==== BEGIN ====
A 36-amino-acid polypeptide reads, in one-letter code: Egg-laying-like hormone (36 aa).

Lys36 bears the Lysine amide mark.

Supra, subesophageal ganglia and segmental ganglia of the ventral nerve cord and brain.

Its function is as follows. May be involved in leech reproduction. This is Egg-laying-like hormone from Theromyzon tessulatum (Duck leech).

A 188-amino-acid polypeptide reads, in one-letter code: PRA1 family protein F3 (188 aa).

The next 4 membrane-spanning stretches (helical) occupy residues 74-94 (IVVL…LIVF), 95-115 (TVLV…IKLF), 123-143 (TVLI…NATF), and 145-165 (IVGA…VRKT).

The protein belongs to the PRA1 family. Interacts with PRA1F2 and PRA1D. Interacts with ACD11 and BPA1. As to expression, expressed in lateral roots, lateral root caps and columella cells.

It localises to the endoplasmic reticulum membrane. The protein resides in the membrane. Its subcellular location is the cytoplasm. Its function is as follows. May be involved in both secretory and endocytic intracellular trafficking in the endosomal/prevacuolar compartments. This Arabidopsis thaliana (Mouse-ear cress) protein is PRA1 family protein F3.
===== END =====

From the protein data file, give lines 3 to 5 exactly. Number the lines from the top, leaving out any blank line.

Supra, subesophageal ganglia and segmental ganglia of the ventral nerve cord and brain.

Its function is as follows. May be involved in leech reproduction. This is Egg-laying-like hormone from Theromyzon tessulatum (Duck leech).

A 188-amino-acid polypeptide reads, in one-letter code: PRA1 family protein F3 (188 aa).